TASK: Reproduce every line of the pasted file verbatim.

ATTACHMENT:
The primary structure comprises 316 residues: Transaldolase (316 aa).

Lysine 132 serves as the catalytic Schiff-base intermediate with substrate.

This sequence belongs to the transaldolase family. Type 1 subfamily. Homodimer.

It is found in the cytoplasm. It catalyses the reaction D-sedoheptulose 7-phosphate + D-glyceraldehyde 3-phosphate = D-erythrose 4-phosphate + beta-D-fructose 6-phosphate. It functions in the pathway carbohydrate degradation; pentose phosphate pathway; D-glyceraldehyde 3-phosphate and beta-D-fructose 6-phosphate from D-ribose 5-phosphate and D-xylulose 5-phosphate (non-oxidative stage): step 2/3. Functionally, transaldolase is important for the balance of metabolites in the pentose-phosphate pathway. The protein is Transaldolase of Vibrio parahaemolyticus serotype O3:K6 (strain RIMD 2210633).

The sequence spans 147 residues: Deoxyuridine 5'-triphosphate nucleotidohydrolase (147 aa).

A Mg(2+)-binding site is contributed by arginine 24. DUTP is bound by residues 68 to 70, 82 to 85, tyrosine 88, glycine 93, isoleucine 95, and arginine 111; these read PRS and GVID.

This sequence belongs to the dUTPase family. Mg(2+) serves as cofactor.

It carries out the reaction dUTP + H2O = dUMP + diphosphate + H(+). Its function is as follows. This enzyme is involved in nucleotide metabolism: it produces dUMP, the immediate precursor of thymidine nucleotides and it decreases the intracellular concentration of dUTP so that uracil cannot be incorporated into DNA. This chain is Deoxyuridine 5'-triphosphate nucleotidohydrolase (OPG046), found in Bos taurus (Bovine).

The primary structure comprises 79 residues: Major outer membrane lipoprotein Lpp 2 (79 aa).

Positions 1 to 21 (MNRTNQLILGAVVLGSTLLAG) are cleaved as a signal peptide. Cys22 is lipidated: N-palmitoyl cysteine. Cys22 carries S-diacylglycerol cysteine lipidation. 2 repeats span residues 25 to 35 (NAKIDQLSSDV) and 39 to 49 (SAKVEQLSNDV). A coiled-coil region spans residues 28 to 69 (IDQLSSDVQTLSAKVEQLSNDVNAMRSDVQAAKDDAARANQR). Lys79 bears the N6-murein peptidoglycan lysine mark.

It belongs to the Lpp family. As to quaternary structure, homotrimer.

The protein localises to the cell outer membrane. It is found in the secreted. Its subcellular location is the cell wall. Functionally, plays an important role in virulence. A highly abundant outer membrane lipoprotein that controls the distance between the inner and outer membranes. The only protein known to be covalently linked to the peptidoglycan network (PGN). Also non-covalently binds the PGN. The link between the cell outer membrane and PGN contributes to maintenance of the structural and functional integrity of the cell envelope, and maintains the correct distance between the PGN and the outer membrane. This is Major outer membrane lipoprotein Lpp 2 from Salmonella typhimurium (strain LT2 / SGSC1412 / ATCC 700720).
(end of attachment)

The primary structure comprises 316 residues: Transaldolase (316 aa).

Lysine 132 serves as the catalytic Schiff-base intermediate with substrate.

This sequence belongs to the transaldolase family. Type 1 subfamily. Homodimer.

It is found in the cytoplasm. It catalyses the reaction D-sedoheptulose 7-phosphate + D-glyceraldehyde 3-phosphate = D-erythrose 4-phosphate + beta-D-fructose 6-phosphate. It functions in the pathway carbohydrate degradation; pentose phosphate pathway; D-glyceraldehyde 3-phosphate and beta-D-fructose 6-phosphate from D-ribose 5-phosphate and D-xylulose 5-phosphate (non-oxidative stage): step 2/3. Functionally, transaldolase is important for the balance of metabolites in the pentose-phosphate pathway. The protein is Transaldolase of Vibrio parahaemolyticus serotype O3:K6 (strain RIMD 2210633).

The sequence spans 147 residues: Deoxyuridine 5'-triphosphate nucleotidohydrolase (147 aa).

A Mg(2+)-binding site is contributed by arginine 24. DUTP is bound by residues 68 to 70, 82 to 85, tyrosine 88, glycine 93, isoleucine 95, and arginine 111; these read PRS and GVID.

This sequence belongs to the dUTPase family. Mg(2+) serves as cofactor.

It carries out the reaction dUTP + H2O = dUMP + diphosphate + H(+). Its function is as follows. This enzyme is involved in nucleotide metabolism: it produces dUMP, the immediate precursor of thymidine nucleotides and it decreases the intracellular concentration of dUTP so that uracil cannot be incorporated into DNA. This chain is Deoxyuridine 5'-triphosphate nucleotidohydrolase (OPG046), found in Bos taurus (Bovine).

The primary structure comprises 79 residues: Major outer membrane lipoprotein Lpp 2 (79 aa).

Positions 1 to 21 (MNRTNQLILGAVVLGSTLLAG) are cleaved as a signal peptide. Cys22 is lipidated: N-palmitoyl cysteine. Cys22 carries S-diacylglycerol cysteine lipidation. 2 repeats span residues 25 to 35 (NAKIDQLSSDV) and 39 to 49 (SAKVEQLSNDV). A coiled-coil region spans residues 28 to 69 (IDQLSSDVQTLSAKVEQLSNDVNAMRSDVQAAKDDAARANQR). Lys79 bears the N6-murein peptidoglycan lysine mark.

It belongs to the Lpp family. As to quaternary structure, homotrimer.

The protein localises to the cell outer membrane. It is found in the secreted. Its subcellular location is the cell wall. Functionally, plays an important role in virulence. A highly abundant outer membrane lipoprotein that controls the distance between the inner and outer membranes. The only protein known to be covalently linked to the peptidoglycan network (PGN). Also non-covalently binds the PGN. The link between the cell outer membrane and PGN contributes to maintenance of the structural and functional integrity of the cell envelope, and maintains the correct distance between the PGN and the outer membrane. This is Major outer membrane lipoprotein Lpp 2 from Salmonella typhimurium (strain LT2 / SGSC1412 / ATCC 700720).